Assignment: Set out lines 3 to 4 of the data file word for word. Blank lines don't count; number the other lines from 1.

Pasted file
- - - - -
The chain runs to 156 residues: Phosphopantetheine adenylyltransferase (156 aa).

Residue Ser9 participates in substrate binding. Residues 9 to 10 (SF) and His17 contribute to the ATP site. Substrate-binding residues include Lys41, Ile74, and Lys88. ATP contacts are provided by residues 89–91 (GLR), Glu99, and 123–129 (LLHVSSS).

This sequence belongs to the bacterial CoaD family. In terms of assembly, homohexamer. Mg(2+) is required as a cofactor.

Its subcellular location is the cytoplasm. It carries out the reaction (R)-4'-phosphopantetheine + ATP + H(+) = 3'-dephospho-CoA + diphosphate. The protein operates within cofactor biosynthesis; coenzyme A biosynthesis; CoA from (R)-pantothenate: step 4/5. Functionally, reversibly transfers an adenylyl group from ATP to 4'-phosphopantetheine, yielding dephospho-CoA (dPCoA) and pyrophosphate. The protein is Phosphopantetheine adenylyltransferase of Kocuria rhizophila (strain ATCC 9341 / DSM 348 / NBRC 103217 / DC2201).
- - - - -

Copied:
This sequence belongs to the bacterial CoaD family. In terms of assembly, homohexamer. Mg(2+) is required as a cofactor.

Its subcellular location is the cytoplasm. It carries out the reaction (R)-4'-phosphopantetheine + ATP + H(+) = 3'-dephospho-CoA + diphosphate. The protein operates within cofactor biosynthesis; coenzyme A biosynthesis; CoA from (R)-pantothenate: step 4/5. Functionally, reversibly transfers an adenylyl group from ATP to 4'-phosphopantetheine, yielding dephospho-CoA (dPCoA) and pyrophosphate. The protein is Phosphopantetheine adenylyltransferase of Kocuria rhizophila (strain ATCC 9341 / DSM 348 / NBRC 103217 / DC2201).